Saudi Arabia's Higher Committee for Scientific Research and Islamic Law issued the fatwa, or religious ruling, over the weekend.
It said the video game and cards have symbols that include ``the Star of David, which everyone knows is connected to international Zionism and is Israel's national emblem, as well as being the first symbol of the Freemasons.''
The game also has Christian crosses and symbols of Japan's Shintoism, which is based on the belief in more than one god, the edict said.
The Pokemon phenomenon originated in Japan three years ago as a Nintendo video game. It quickly expanded into cartoons, comic books and trading cards, becoming a multibillion dollar enterprise and enjoying enormous popularity worldwide.
In Tokyo Monday, a Nintendo spokesman speaking on condition of anonymity denied that religious symbols are depicted on the Pokemon items.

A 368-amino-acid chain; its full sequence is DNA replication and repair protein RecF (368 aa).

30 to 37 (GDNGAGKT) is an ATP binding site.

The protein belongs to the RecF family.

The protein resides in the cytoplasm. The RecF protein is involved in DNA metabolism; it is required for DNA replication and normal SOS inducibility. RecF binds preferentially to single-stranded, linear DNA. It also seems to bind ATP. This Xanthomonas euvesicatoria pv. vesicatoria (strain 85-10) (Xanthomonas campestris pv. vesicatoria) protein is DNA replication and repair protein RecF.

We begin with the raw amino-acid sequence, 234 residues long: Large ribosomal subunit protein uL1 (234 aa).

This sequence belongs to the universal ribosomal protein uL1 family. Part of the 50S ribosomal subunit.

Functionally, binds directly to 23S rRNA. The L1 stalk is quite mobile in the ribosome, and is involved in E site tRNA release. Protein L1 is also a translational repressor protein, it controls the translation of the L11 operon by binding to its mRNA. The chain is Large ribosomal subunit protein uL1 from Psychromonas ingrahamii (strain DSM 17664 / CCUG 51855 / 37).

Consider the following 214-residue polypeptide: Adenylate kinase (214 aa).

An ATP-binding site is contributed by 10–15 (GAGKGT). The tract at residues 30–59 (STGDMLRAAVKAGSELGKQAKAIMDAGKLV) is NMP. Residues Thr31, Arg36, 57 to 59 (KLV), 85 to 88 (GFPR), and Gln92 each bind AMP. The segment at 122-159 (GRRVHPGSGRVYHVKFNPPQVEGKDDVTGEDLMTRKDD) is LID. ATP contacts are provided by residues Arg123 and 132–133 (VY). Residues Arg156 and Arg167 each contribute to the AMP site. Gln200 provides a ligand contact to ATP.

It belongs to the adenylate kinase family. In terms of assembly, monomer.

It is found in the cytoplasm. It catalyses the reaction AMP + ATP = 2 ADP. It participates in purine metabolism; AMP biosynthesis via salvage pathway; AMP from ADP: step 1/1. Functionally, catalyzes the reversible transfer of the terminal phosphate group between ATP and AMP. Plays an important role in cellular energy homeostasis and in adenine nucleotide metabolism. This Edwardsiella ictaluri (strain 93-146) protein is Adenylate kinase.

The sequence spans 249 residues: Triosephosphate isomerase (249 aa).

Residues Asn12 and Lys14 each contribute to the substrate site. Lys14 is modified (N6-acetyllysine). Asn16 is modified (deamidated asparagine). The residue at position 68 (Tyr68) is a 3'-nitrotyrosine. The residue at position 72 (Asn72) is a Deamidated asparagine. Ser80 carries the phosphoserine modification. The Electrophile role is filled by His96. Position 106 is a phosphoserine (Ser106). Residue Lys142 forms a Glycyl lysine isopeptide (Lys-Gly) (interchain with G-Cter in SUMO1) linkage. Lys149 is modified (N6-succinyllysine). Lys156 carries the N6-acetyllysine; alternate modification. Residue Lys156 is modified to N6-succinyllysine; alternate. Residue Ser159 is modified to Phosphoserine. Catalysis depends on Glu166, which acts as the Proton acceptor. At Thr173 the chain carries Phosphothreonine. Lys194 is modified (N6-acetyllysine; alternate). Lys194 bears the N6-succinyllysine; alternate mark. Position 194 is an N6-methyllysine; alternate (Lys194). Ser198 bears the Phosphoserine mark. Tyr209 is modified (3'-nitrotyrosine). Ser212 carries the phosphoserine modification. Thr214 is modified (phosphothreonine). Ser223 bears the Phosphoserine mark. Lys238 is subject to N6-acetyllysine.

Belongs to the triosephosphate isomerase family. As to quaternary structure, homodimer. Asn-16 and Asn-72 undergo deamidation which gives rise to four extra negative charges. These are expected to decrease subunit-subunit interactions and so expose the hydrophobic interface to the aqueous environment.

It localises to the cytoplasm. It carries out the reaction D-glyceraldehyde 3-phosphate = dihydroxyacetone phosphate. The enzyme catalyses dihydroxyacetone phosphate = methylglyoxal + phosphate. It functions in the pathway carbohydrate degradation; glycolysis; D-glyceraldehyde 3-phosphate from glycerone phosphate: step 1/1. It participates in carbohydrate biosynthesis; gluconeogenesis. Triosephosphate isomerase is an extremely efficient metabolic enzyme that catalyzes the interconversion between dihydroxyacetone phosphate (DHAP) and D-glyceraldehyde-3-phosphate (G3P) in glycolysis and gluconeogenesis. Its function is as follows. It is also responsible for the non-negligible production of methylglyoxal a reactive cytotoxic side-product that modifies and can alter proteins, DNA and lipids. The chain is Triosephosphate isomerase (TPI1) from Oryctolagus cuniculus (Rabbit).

The card game involves a host of imaginary creatures, each with their own set of special powers. The goal is to win as many cards as possible.
The Saudi edict said that is tantamount to gambling, which is banned in Islam.
Pokemon ``has possessed the minds of a large chunk of our students, captivated their hearts and became their preoccupation. (They) spend all their money to buy the cards and compete with each other to win more.''
Many schools in the United States have banned the trading cards because they are distracting youngsters from their studies.
The game has been criticized in several countries, with a Christian church in Mexico calling it ``demonic,'' and organizations in Slovakia saying television shows based on the game were detrimental to children.